Victor Hedman, the giant Swedish defenseman with the superlative skills, is no surprise as NHL Central Scouting's top-ranked European skater for the 2009 Entry Draft.
Swedes dominated Central Scouting's final rankings, as the top eight skaters and 17 of the top 30 were from the country.
In all, Central Scouting ranked the top 200 European skaters and the top 13 European goaltenders.
Hedman, a 6-foot-6, 220-pound defenseman, had 7 goals, 21 points and a plus-21 rating in 43 games with MODO Hockey Ornskoldsvik in the Swedish Elite League.
His performance at the 2009 World Junior Championship wasn't anything special -- 2 points and a plus-4 rating in six games for the silver medalists -- but that won't matter too much as Hedman is expected to be a top-two selection.
"Hedman is a big, strapping kid with an offensive upside," NHL Central Scouting's E.J. McGuire told NHL.com. "Rock-solid … a defenseman around which teams build a franchise."
"For being that young he's very mature, and he's big, but moves like a smaller guy," added NHL Director of European Scouting Goran Stubb. "Very mobile, and his puck sense is excellent.
"Hedman is dominating the game, playing on the first defense pair on MODO. He's playing around 20 minutes per game."
Unlike Hedman, forward Magnus Paajarvi-Svensson had a star-making performance at the World Juniors, finishing tied for second on the team with 7 points in six games. At 6-1 and 200 pounds, Svensson impressed scouts with his skills and bravado -- he didn't back down after making what were taken by some as disparaging comments about Canada prior to the gold medal game between the teams, then assisted on Sweden's only goal and fired a game-high eight shots.
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Paajarvi-Svensson, who turned 18 on Easter Sunday, had 7 goals and 17 points in 50 games playing against men with Timra in the Swedish Elite League.
"He is absolutely fearless on the ice," Stubb said. "He is a great skater. With his moves, he's creating scoring chances both for himself and for his teammates. He is a guy that can go straight for the net and make things happen -- just with his speed and his energy."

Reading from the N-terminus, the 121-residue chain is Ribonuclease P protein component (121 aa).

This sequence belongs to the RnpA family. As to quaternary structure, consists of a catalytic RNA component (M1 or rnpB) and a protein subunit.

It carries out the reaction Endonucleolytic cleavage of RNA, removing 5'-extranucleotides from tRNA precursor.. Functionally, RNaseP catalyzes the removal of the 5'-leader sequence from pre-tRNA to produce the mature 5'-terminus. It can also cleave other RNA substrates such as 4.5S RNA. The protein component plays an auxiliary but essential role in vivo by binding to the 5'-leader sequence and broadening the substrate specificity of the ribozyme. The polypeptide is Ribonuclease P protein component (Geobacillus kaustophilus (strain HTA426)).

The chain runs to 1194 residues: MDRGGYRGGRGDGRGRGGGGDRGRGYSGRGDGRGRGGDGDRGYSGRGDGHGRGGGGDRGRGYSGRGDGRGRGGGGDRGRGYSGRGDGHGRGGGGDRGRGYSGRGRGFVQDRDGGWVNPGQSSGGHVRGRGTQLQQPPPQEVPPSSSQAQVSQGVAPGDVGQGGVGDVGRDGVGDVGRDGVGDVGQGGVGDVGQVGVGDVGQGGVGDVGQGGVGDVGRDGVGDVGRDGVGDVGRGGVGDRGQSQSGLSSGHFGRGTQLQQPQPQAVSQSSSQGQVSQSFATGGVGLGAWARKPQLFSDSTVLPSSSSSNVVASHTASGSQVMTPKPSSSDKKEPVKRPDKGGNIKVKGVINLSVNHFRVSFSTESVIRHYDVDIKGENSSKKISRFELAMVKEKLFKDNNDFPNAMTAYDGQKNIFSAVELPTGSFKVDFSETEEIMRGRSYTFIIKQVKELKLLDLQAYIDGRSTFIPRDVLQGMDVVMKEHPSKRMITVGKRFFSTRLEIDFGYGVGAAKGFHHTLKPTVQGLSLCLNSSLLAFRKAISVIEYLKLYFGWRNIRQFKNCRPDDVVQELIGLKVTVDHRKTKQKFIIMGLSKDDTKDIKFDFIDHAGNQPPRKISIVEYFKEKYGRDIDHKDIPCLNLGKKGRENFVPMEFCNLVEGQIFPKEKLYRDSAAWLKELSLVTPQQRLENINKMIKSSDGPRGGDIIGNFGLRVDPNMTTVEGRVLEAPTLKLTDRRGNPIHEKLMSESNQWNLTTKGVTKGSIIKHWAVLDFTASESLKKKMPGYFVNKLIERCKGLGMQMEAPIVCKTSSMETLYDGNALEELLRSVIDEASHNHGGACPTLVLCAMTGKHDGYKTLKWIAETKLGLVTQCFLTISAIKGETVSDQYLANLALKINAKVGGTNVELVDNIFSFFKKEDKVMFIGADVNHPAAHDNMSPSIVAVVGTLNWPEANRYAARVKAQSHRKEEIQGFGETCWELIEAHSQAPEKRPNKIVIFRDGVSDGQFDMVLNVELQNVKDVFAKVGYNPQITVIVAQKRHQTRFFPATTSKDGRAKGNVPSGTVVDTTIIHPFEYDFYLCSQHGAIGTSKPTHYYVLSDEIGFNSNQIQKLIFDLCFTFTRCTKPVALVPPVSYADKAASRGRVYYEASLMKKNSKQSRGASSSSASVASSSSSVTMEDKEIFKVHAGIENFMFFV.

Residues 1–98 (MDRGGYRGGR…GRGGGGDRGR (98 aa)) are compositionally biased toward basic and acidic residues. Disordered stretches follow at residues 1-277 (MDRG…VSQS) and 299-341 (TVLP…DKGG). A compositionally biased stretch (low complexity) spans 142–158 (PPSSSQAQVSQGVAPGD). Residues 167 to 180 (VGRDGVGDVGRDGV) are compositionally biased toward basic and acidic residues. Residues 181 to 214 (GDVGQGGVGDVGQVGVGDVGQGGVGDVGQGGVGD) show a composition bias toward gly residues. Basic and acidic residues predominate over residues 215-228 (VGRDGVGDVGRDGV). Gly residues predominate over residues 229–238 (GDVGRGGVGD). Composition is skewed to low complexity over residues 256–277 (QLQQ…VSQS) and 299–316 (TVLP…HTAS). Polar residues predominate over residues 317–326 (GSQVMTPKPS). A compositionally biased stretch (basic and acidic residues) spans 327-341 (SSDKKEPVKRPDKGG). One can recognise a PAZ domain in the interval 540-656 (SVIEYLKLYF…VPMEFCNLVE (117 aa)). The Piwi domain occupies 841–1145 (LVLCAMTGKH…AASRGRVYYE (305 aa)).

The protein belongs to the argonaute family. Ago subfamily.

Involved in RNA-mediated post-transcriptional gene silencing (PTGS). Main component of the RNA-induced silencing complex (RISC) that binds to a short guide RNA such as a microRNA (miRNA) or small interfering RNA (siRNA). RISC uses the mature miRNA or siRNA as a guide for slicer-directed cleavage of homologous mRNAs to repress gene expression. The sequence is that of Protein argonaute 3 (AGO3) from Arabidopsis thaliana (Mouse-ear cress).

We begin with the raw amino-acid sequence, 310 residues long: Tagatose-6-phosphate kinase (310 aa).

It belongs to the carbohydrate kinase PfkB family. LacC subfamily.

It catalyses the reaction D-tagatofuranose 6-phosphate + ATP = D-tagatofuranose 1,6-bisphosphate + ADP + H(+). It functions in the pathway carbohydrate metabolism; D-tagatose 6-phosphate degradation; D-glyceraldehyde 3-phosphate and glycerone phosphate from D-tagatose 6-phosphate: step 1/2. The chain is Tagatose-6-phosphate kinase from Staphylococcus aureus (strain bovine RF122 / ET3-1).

Djurgardens center Jacob Josefson is No. 3 on the list, the same as at the midterm, despite having a less-than-stellar season. He averaged about 10 minutes per game with Djurgardens, and had just 5 goals in 50 games. He also suffered from the stomach flu during the World Juniors and had a minus-1 rating in six games.
Still, scouts are sold on his potential.
"He's more a playmaker, a guy who sees the ice really well, creates a lot of scoring chances with his passing skills," Stubb said. "He's very good with the stick and very good in traffic because he is an excellent stickhandler. He's a smooth passer with very soft hands."
The big surprise of the list is Leksand defenseman Oliver Ekman-Larsson, who had 17 points and a plus-44 rating in 39 games.
"His development this season has been enormous," said Stubb. "I think it helped him very much that he played senior hockey and regularly, with a big role. ... Leksand didn't do well, but Ekman-Larsson had a very good season."
Stubb said while No. 1 is set, there's little gap between the next best players.
"Hedman is No. 1," he said, "and it's very close between Nos. 2, 3 and 4."
Erixon is considered the more defensive-minded, while Rundblad has a high-end offensive game.
"(Erixon's) a little bit tougher, he likes to play the body more than Rundblad," Stubb said in trying to differentiate between the two.
"For being that young he's very mature, and he's big, but moves like a smaller guy. Very mobile, and his puck sense is excellent. Hedman is dominating the game, playing on the first defense pair on MODO." -- Goran Stubb
Rounding out the top 10 are power forward Carl Klingberg, a 6-3, 205-pound left wing who had 13 goals and 26 points in 35 games with Frolunda's junior team; Farjestad center Marcus Johansson; Novokuznetsk (Russia) defenseman Dmitri Orlov, the highest-ranked non-Swede; and Joonas Nattinen, a Finnish center with Espoo Blues' junior team.
Another Swede, Robin Lehner, is the top-ranked European goaltender. Lehner, at 6-3 and 220 pounds, is bigger than last year's top-rated Swedish goalie, Jacob Markstrom, who is considered the best NHL-drafted player in Europe.
In 22 games with Frolunda's junior team, Lehner posted a 3.05 goals-against average.
"He's been pretty steady," said Stubb, "and his main asset is he's a very big, very tall goaltender. He covers a lot of the net. He's calm. Plays the butterfly but doesn't go down too quickly. He has potential."
Second on the list is another big goalie, 6-5, 187-pound Mikko Koskinen, who had a 1.91 GAA and .932 save percentage for Espoo Blues in the Finnish Elite League and led them to the league playoff semifinals. Koskinen, who will turn 21 in July, will go through the draft for a third time.
"He was the was the backup in the fall and took over the starting goaltender job after Christmas and played in all the playoff games," said Stubb. "He also covers the net very well because of his size (but) he has a tendency to go down a bit too early and leave the upper corners open. In the playoffs he played OK but he didn't make the game-winning saves."